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Everett Lee: In Memoriam (1916-2022)

Posted February 22, 2022

Portrait of Everett Lee
Portrait of Everett Lee. Carl Van Vechten, photographer. Courtesy of the Library of Congress.

We mourn the loss of conductor and violinist Everett Lee, who died at age 105 on January 12, 2022 in Sweden, and we hail the remarkable achievements of his distinguished career. Seventy-six years ago Lee broke racial barriers when, in September 1945, he stepped onto the podium of Bernstein’s On the Town, doing so as an African American man at the helm of an otherwise all-white orchestra in Jim Crow America. Despite the persistent exclusions of “orchestrated discrimination,” as the civil rights leader Vernon E. Jordan Jr. once put it, Lee flourished, albeit largely by working outside of the United States.

Born in West Virginia in 1916, Lee moved with his parents to Cleveland as part of the Great Migration. As a teenager he had a job at a local hotel “running the elevator and as a busboy,” Lee recalled in a telephone interview with me in 2009. There, he met Artur Rodzinsky, then conductor of the Cleveland Orchestra. “And Rodzinsky,” Lee remembered, “somebody told him that this kid is a very promising musician, and . . . he said, ‘well, come to my concerts.’ Every Saturday I could go to the Cleveland Orchestra concerts.”

In 1943, Lee became concertmaster of the mostly white orchestra of the Broadway show Carmen Jones. Then he moved to On the Town.

Leonard Bernstein and Everett Lee worked together repeatedly over the years. In the summer of 1946, Everett and his wife Sylvia Olden Lee—who was to become a famed vocal coach—attended Tanglewood. “Lenny talked to Koussevitzky and I got the Koussevitzky scholarship, and I was up at Tanglewood,” Lee recalled, “and boy that was a wonderful experience.” In the fall of 1946—right after Tanglewood—Lee played first violin in the New York City Symphony, which Bernstein was then conducting.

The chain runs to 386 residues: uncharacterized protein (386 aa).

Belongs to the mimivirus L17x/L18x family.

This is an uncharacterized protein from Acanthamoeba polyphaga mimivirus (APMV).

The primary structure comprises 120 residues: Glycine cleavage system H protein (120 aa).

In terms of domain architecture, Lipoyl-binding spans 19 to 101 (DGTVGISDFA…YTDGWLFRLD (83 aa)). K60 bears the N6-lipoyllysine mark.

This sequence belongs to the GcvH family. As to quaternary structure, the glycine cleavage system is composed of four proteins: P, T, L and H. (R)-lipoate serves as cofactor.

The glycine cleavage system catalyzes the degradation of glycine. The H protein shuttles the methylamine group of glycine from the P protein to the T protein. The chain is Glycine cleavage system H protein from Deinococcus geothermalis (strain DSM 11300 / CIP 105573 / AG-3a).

Facing formidable obstacles for a Black conductor in the United States, Lee took matters into his own hands. In 1947, he formed the Cosmopolitan Symphony Society, an interracial orchestra in New York City that included several women, and it flourished. “My own group is coming along fairly well, but of course there is no money in it as yet,” Lee wrote in a letter to Bernstein. “I hope to make it grow into something good however, and it may be the beginning of breaking down a lot of foolish barriers.”

In steady resistance to the status quo, Lee kept building a career. In 1952, he and Sylvia received Fulbright Fellowships to study in France, Germany, and Italy, marking the first stage of Everett’s career in exile. He continued to have invitations to appear in the U.S., but they were intermittent. Notably, in 1953 he was a guest conductor with the Louisville Orchestra. The New York Times claimed it to be “one of the first concerts in which a Negro has led an orchestra of white musicians.” That same year, Sylvia was hired as a vocal coach by the Metropolitan Opera, becoming the first African American on the Met’s professional staff. Then in 1955, Everett became the first African American to conduct the New York City Opera.

Each of those “firsts” marked an advance in civil rights, even as it exposed systemic exclusion. Ultimately Lee became an expatriate, as has been the case for many high-level Black musicians. Beginning in 1957, he and Sylvia moved to Munich, where he founded the Amerika Haus Orchestra. In 1963 he became music director of the symphony orchestra in Norrköping, Sweden, and he held that post for over a decade.

During the 1960s and 1970s, Lee’s occasional conducting engagements in the United States included the Symphony of the New World in New York City, which was interracial and included women, and the New York Philharmonic, where Lee made his debut as a guest conductor in 1976.

In the ensuing years, Lee continued to conduct orchestras around the world. His marriage to Sylvia ended in divorce, and in 1979 he married Christin Andersson. Navigating a career in the United States “was a struggle,” Lee acknowledged in our interview. Yet he thrived on podiums abroad, and he played an important role in challenging American orchestras to broaden beyond their white male rosters and foster a climate of inclusion.

This obituary draws from Oja’s Bernstein Meets Broadway: Collaborative Art in a Time of War (Oxford University Press, 2014).

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